Dispelling common myths about marijuana

While cannabis continues to make strides towards mainstream acceptance, it has long been the most misunderstood drug – pharmaceutical or illegal, and many cannabis myths still ring loud.  The amount of rumors and hearsay surrounding this controversial herb have been prevalent for decades, from as far back as reefer madness in the 30’s, up through to current D.A.R.E. programs (Not to say D.A.R.E. doesn’t do it’s good, but cannabis should be left out of that teaching entirely as associating cannabis with dangerous drugs is a misstep in properly educating people on its amazing benefits and further medicinal potential). Cannabis patients enjoyed a great number of triumphs in the year 2016, but here are some surviving cannabis tropes that should be cashed quickly. 
Myth #1: The underplaying of the wide array of medicinal benefits cannabis provides.
It took quite a while for the mainstream media to accept and endorse the amazing medicinal benefits cannabis provides. In fact, I would argue the MSM was dragged kicking and screaming into cannabis acceptance. This is why I like to remind people of the US Government filing a patent on cannabinoids. This patent was filed due to antioxidant and neuroprotective capabilities of the cannabinoids. When was this patent filed? Back on April 21st, 1999. (Ironic calendar day there, were they too busy to file on the 20th?) The medicinal properties have long been known. A national survey conducted in 2014 saw a large number of doctors agreeing on the medicinal power of cannabis. The majority agreed the herb should be fully legalized. At least on the medicinal level.
With tons of new developments occurring rapidly as social acceptance grows, this stigma is slowly being torn away. And rightfully so. Just look at our recent article about recent developments pertaining to Cannabis and Huntington’s Disease. Or this article about how useful cannabis proves for insomniacs. And the benefits are so much wider: the inhibiting of growth in cancer, the relief it provides those suffering from epilepsy, the alternative it offers to those who need to manage pain, as opposed to habit forming opioids.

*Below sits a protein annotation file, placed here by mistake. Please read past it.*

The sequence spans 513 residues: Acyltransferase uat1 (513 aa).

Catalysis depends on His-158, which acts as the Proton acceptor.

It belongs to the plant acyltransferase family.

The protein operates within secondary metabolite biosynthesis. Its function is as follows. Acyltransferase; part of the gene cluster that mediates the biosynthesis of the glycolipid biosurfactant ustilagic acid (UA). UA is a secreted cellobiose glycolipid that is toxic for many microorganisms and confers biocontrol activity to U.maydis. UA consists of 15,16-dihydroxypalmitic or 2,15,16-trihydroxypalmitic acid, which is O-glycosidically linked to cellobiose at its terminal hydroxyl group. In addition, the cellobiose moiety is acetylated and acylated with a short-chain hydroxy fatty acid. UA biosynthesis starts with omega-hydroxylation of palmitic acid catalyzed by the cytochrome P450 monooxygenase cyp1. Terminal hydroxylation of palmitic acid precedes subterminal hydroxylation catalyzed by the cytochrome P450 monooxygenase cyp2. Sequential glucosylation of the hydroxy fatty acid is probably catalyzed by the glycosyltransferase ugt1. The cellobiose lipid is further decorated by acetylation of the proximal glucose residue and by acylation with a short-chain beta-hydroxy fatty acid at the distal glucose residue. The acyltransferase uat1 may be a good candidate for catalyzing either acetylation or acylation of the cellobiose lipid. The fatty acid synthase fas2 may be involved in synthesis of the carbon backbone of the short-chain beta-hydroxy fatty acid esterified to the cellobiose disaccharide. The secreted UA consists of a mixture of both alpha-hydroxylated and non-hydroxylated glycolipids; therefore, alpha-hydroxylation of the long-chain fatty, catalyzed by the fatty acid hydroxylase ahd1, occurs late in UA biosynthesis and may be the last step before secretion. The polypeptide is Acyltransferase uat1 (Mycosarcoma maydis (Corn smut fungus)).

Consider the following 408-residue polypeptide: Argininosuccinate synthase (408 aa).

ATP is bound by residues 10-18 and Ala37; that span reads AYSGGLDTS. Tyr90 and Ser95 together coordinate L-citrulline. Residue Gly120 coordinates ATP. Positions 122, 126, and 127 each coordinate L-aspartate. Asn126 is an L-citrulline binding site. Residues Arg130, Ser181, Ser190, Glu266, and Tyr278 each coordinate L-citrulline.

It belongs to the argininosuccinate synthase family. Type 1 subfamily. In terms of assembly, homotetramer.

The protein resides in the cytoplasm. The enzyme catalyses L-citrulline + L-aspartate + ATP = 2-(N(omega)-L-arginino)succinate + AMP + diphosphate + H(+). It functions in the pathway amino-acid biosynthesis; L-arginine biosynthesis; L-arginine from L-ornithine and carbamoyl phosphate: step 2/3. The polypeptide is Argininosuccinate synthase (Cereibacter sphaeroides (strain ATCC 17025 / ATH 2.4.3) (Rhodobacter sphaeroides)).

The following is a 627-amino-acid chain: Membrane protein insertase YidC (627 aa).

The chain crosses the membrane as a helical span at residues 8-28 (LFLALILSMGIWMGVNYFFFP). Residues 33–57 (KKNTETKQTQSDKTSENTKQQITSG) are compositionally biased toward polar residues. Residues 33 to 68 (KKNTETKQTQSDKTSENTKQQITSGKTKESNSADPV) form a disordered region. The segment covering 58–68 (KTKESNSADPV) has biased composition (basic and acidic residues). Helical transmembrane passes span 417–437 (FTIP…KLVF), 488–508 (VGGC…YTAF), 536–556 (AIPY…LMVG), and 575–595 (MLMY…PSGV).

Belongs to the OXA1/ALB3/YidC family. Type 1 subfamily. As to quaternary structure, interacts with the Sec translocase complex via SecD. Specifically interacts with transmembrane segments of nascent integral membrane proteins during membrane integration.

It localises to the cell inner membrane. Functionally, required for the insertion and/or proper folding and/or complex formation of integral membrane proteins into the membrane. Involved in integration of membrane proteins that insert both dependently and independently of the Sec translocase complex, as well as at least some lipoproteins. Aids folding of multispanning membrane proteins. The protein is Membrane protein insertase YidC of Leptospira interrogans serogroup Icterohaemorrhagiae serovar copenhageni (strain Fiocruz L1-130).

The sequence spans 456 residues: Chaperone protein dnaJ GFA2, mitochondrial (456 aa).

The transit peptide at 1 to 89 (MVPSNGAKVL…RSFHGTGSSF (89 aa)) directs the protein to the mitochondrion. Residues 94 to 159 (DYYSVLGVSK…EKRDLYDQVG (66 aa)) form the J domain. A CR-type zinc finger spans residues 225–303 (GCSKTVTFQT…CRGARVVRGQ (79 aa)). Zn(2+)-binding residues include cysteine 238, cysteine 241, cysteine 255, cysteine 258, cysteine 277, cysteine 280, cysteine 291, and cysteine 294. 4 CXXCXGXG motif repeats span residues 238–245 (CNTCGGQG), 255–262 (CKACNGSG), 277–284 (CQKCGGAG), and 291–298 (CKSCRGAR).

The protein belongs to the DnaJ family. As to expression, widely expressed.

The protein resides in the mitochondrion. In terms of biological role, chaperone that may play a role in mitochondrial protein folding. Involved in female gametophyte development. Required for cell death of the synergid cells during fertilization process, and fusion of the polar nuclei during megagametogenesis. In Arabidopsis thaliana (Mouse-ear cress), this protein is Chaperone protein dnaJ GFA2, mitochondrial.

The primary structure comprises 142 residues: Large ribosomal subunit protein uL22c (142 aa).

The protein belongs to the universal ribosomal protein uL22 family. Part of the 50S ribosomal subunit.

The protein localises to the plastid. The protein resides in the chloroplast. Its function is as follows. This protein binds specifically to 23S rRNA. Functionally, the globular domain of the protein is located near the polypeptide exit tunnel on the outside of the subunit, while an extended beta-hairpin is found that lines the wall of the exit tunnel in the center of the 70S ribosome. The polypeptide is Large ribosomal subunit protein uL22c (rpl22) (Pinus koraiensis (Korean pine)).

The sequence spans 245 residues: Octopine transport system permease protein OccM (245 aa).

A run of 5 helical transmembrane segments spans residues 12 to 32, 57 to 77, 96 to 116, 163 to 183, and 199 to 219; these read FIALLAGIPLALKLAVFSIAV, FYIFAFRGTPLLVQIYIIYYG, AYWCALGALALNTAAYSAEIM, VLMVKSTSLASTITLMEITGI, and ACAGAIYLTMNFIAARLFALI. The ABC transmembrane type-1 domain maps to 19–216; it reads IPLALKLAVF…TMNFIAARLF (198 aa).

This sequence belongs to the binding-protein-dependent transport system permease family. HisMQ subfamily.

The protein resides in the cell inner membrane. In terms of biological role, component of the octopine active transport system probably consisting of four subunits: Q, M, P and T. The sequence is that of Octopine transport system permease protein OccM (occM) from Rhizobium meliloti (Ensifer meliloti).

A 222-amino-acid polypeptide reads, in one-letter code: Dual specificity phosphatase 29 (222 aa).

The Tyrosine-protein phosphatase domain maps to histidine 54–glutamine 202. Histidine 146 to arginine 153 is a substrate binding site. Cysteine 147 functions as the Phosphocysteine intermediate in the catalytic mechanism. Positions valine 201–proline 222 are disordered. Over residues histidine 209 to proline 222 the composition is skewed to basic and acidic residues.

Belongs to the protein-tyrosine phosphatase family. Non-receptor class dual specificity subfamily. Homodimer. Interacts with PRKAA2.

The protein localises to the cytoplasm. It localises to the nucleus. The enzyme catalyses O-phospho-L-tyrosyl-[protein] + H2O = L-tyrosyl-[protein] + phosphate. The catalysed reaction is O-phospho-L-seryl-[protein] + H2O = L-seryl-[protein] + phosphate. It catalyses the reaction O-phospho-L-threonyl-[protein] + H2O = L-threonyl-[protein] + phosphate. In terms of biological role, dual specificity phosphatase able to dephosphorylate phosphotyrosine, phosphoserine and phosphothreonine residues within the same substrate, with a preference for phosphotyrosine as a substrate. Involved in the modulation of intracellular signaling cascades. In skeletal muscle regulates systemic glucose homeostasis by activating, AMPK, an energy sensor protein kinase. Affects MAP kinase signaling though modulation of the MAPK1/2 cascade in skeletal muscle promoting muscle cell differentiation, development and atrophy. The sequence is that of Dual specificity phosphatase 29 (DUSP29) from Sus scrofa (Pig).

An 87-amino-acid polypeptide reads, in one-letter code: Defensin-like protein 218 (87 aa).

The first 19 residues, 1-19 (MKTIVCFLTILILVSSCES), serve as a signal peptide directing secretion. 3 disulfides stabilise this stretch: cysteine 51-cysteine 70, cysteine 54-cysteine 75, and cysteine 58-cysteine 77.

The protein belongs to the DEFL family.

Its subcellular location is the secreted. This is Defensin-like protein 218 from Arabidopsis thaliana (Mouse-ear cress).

Myth #2: Cannabis effectively fights anxiety 60% of the time, every time.
I’m not saying that there aren’t people using cannabis to combat anxiety. In fact, I personally use cannabis to alleviate stress frequently. But it can also have the reverse effect and cause more anxiety. This is why it is important to medicate responsibly. But some times you might over-medicate. The psychoactive effects of THC might lead you to feel even MORE anxiety. There are ways to chill out, fortunately. The fact is, we all operate differently. What works for some might not work for others. This is why it is very important to tread lightly as a beginner. You have to test and experiment to see what works best for you. Some people prefer tincture. Others find edibles to be most effective. And still others like to dab, while for some dabbing might be too intense. The context of when and why you are medicating play an important role, as well. Medicating after a long work week is much different than smoking because you lost your car keys and are late for work. It will likely cause MORE anxiety in that scenario. Cannabis is not a surefire ticket to anxiety free days.
Myth #3: Cannabis use causes cancer.
There is no 100% verification that cannabis does not cause cancer. Studies have offered varied stances on this for years. There is no definitive answer at this time. Cannabis smoke contains carcinogens, much like tobacco. Now if these carcinogens DO eventually cause cancer, it would still be a fallacy to say “Cannabis causes cancer.” A more accurate statement would be “Smoking cannabis can eventually cause cancer.” Because alternative treatments are available. A cannabis tincture isn’t going to be laced with carcinogens. A vaporizer effectively blocks 95% of them by regulating the heat. (So throw out the junk from your vape after you’re done, that’s basically just the left over junk! Don’t put that in a bowl, it’s the equivalent of drinking bong water.)  Also, what of CBD’s effect of inhibiting the growth of cancer? I watched a friend use cannabis oil and saw her skin cancer lesion (that surgery couldn’t take care of) disappear.
This is still an area that needs more research. Some cancer patients going through chemotherapy even get cannabis oil prescribed to help them with the side-effects of that treatment. There’s a lot of contradictions, surely. But what we CAN agree on, is even IF smoking cannabis causes cancer in the long term, eating it most certainly does not.
John Reily works for Canna Care Docs, a division of MedEVal Corp., qualifies patients into medical marijuana programs in Rhode Island, Massachusetts, Maine, Connecticut, Delaware, Maryland and the District of Columbia.
Last modified onTuesday, 28 February 2017 11:32